A wealthy young Southern aristocrat, Joseph, graduates from a seminary and, before he takes charge of his assigned parish, decides to go out and see what "the real world" is all about. He ... See full summary »
Brief vignettes about Lincoln's early life include his birth, early jobs, (unsubstantiated) affair with Ann Rutledge, courtship of Mary Todd, and the Lincoln-Douglas debates; his presidency and the Civil War are followed in somewhat more detail, though without actual battle scenes; film concludes with the assassination. Written by
Rod Crawford <email@example.com>
Shortly before leaving Mary Todd waiting at the altar (circa 1850), Lincoln opens a drawer and looks at a daguerreotype of his lost love, Ann Rutledge, who had died several years before in 1835. Dagguereotypes did not reach the United States until the mid-1840s. See more »
I know the truth, dear. It's goodbye.
No, no, Ann, dear. You're not going to leave me. I won't let you!
We must be brave, dear...
[looking up to the heavens]
Don't take me away. Don't take me away! It's so dark and lonesome!
Ann, you mustn't let go.
If they'd sing, I wouldn't be so afraid.
[a chorus of "Sweet By and By" swells up in the background]
We will meet there, dear.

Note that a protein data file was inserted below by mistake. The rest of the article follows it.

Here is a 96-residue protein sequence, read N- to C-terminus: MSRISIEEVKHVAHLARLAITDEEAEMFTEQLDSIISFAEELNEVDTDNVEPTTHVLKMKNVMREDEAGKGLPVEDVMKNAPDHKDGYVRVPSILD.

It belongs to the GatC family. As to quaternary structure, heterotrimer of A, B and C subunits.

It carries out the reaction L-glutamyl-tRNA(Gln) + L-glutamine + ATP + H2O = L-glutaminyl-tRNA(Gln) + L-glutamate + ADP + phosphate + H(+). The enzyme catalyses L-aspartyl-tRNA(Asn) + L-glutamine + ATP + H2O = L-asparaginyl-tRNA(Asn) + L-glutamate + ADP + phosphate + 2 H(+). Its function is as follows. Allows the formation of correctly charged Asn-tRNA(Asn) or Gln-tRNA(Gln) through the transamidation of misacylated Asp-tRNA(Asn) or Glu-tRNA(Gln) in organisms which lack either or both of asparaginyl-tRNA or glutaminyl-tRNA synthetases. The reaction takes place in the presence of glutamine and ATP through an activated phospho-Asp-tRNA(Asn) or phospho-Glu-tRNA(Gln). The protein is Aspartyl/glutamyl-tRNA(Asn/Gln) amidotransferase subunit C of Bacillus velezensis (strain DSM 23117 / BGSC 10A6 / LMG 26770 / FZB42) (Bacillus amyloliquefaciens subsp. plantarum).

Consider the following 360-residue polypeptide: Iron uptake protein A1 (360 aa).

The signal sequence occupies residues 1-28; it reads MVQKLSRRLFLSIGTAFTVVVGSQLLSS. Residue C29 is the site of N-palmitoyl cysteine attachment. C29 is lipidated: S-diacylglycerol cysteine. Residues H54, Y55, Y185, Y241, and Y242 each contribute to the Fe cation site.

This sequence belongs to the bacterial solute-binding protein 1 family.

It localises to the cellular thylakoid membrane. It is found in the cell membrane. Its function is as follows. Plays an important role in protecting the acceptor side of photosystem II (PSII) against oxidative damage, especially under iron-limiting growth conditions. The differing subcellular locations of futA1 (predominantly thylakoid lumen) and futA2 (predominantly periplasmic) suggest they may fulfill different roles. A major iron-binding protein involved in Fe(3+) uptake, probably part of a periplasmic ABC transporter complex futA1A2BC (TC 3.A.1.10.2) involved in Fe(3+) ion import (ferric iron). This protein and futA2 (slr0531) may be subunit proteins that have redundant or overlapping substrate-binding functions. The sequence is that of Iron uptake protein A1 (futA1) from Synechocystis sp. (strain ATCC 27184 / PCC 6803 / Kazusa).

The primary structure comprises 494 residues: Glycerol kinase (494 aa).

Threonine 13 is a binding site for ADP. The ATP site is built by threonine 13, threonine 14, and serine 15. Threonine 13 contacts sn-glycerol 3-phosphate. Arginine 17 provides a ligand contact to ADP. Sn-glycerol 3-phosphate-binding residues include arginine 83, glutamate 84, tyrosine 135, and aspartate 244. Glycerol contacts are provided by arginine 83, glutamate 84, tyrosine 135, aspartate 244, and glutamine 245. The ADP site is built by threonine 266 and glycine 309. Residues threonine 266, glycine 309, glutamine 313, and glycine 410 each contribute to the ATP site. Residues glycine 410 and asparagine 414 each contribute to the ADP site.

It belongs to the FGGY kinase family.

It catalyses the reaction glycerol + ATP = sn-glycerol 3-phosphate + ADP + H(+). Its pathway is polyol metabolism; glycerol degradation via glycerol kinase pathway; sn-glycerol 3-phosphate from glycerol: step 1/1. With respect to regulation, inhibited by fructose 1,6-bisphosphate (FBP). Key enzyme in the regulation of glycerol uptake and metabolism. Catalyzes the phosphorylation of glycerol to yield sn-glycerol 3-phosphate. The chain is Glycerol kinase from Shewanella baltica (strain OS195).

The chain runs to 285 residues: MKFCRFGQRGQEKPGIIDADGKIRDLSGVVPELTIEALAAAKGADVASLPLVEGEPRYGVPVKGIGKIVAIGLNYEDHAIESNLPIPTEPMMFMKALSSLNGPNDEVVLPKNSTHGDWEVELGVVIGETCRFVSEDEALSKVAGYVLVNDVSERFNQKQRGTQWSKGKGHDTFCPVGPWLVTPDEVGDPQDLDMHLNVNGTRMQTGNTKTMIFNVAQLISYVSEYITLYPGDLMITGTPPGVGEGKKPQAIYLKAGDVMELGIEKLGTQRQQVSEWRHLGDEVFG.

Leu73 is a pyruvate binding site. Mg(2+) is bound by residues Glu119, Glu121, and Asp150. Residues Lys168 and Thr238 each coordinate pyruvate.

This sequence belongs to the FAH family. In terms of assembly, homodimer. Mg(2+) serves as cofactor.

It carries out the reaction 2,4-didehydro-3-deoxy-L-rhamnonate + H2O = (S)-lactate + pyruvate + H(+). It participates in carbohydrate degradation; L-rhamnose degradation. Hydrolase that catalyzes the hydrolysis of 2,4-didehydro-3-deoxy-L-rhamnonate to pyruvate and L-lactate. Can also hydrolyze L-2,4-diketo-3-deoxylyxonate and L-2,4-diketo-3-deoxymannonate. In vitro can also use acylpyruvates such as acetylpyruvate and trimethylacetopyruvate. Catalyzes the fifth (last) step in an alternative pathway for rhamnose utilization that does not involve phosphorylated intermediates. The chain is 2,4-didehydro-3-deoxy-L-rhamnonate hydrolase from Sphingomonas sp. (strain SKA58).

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ABRAHAM LINCOLN (United Artists, 1930), directed by movie pioneer D.W. Griffith, is an interesting antique, being Griffith's first of two ventures in talking pictures. This movie about an American president is more of Griffith's style, in spite that his technique in movie directing has become passé since the start of the roaring twenties. Handicapped by its slow pacing, Walter Huston gives a very fine performance in his title role, with Kay Hammond somewhat satisfactory as his wife and later first lady, Mary Todd Lincoln, along with Ian Keith adding fine support with his few scenes as John Wilkes Booth, a crazed stage actor who puts an end to Lincoln's life on that tragic day of April 14, 1865. However, it is Una Merkel as Ann Rutledge, Lincoln's true love interest in the early portion of the story, whose performance weakens the film. This capable actress might have made a go with her role if it weren't for some bad dialog she recites, such as responding to Lincoln following his proposal to her, "Yes, Abe. You've got your gingerbread." Then there are Griffith screen veterans of the silent era, Henry B. Walthall as Colonel Marshall; Hobart Bosworth as General Robert E. Lee; and the great character actress, Lucille LaVerne, the spiteful old hag in ORPHANS OF THE STORM (1921) appearing in an opening scene as Mrs. Lincoln's midwife. Her raspy voice fits her personality to a "T".